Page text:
XL, budget cuts not linked: Ritz


“Absolutely not one nickel affects front line food safety, not one nickel,’ says minister

Federal agriculture minister Gerry Ritz has denied opposition allegations that funding for food inspection has been cut and challenged his critics to provide the proof.


New Democrats pointed to a budget claim of $56 million in cuts to the Canadian Food Inspection Agency as part of deficit-reduction efforts.


“We’re all looking for efficiencies and that’s what CFIA strove to do,” Ritz told the House of Commons agriculture committee Oct. 25 as he urged it to quickly approve Bill S-11, new food safety legislation that strengthens CFIA powers. 


“They have identified a number of efficiencies.”


However, he insisted none of those savings will affect front line food inspection.


“Absolutely not one nickel affects front line food safety, not one nickel,” he said.


“I would challenge the opposition to actually point to that in any way, shape or form. We do hear some noise from the unions that this will affect such and such, but they cannot show where that is actually true.”


Ritz said the $56 million in cuts is over three years, while the government has added or will add more than $250 million to the CFIA budget in coming years and 700 new staff have been hired.


“This whole idea that somehow this is a horrendous slash to their budget is absolutely ridiculous,” said a feisty Ritz. 


“Since we formed government, the overall budget of CFIA has gone up by 20 percent.”


Ritz appeared before the committee to urge quick passage of Bill S-11 that will increase inspection powers for the CFIA.


It will also help create a mandatory national traceability system for food.


He used the committee appearance to deal with one fallout from that goal — cattle industry concerns that this would increase government intervention on their farms.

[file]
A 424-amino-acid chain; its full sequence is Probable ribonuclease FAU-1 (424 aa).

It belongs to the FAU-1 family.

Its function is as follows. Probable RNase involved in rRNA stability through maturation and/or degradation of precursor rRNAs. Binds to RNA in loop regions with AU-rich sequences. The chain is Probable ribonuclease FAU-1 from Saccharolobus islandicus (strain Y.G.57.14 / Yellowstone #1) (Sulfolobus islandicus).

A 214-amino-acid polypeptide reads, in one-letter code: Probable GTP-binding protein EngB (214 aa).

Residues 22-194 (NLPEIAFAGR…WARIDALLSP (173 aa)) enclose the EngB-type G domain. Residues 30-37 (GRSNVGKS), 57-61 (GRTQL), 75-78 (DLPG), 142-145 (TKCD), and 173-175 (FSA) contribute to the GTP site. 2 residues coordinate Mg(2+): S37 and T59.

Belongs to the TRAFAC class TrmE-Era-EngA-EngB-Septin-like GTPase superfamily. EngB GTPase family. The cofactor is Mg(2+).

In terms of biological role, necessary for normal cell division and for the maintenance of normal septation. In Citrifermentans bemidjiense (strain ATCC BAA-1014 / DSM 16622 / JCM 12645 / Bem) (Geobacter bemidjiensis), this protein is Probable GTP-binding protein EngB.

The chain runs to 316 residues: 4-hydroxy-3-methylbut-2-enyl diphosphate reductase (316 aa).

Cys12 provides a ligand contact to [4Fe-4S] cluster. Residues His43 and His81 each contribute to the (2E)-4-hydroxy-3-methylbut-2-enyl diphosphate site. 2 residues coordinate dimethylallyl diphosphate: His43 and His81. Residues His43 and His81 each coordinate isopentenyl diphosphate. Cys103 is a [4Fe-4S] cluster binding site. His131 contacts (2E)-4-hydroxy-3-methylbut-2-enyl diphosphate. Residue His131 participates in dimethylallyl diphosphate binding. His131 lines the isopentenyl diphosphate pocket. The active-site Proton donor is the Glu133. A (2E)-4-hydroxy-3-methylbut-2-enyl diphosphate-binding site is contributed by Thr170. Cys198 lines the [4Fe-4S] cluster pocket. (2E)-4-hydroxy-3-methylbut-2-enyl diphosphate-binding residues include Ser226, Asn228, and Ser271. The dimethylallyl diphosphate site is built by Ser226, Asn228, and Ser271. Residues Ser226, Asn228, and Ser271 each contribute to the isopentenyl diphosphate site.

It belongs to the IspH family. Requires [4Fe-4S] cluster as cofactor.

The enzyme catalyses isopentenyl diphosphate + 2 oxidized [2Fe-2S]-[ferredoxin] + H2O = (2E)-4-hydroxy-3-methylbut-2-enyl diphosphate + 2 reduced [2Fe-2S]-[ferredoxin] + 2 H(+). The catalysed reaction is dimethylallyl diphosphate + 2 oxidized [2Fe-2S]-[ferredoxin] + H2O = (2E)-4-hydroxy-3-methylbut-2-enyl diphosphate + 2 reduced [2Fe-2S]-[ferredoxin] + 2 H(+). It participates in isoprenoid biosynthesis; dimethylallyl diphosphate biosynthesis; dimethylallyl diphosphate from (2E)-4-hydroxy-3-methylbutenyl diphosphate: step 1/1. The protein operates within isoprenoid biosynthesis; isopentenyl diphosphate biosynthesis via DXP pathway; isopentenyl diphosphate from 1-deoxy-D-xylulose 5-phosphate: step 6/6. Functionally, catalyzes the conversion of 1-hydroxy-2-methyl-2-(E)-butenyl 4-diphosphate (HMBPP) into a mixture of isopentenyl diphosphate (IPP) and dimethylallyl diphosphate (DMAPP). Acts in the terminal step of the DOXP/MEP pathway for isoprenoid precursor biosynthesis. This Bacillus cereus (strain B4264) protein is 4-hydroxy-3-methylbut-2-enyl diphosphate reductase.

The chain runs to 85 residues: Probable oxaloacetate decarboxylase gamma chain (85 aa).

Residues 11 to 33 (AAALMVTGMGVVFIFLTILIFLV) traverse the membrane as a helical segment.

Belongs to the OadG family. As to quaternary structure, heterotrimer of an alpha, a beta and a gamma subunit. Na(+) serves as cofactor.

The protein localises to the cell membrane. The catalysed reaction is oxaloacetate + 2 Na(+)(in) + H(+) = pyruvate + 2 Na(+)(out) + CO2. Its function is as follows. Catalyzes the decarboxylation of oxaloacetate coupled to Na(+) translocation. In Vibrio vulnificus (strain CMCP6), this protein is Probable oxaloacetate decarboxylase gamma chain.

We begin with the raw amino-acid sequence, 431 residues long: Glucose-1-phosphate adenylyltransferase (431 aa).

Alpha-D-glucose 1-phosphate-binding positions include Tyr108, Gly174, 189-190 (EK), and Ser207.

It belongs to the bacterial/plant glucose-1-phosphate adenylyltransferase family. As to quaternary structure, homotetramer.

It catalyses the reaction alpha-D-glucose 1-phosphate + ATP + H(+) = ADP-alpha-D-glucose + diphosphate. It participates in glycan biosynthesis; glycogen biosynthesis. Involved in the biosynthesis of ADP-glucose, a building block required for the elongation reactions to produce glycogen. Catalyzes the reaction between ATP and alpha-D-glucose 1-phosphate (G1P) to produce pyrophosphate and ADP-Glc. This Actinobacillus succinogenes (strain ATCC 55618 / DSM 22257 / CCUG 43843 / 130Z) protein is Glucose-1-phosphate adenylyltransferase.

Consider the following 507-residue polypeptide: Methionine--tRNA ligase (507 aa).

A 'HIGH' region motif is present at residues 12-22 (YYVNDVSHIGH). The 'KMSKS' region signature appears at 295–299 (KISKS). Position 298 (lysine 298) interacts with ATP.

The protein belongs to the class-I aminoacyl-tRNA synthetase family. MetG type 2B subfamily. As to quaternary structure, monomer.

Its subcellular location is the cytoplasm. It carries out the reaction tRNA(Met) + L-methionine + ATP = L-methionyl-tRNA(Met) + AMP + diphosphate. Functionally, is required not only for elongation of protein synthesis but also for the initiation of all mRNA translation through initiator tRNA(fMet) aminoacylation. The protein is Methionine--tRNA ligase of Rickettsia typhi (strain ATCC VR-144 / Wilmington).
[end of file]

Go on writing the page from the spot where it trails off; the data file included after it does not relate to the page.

Ritz said that is not the intention.


The existing Health of Animals Act will still be the legislation that affects farmers and ranchers, he said. 


“Bill S-11 only comes into play as that animal is loaded and moves onto the next stage of either background, feedlot, processing, whatever it is.”


Information will be recorded about what farm or ranch the animal came from, but there will be no new intrusive rules about cattle management.


“Farmers were concerned that somehow we were going to develop a cow registry,” Ritz told MPs. 


“We had this huge computer system for a gun registry that went nuts so they figured we should put it back to work or they don’t figure we should put it back to work, and I’m here to tell you that’s not going to happen. We got rid of the gun registry. We’re not going to have a cow registry.”


Ritz said a registry that allows buyers to trace the product back to its origin is a powerful marketing tool.


It will also help trace animals to their point of origin if disease breaks out.


He said Japan is now doing an analysis that should change its import restrictions to animals younger than 30 months from younger than 21 months.


“That’s huge,” he said. “That’s the difference of some $80 million or $90 million to Canadian ranchers.”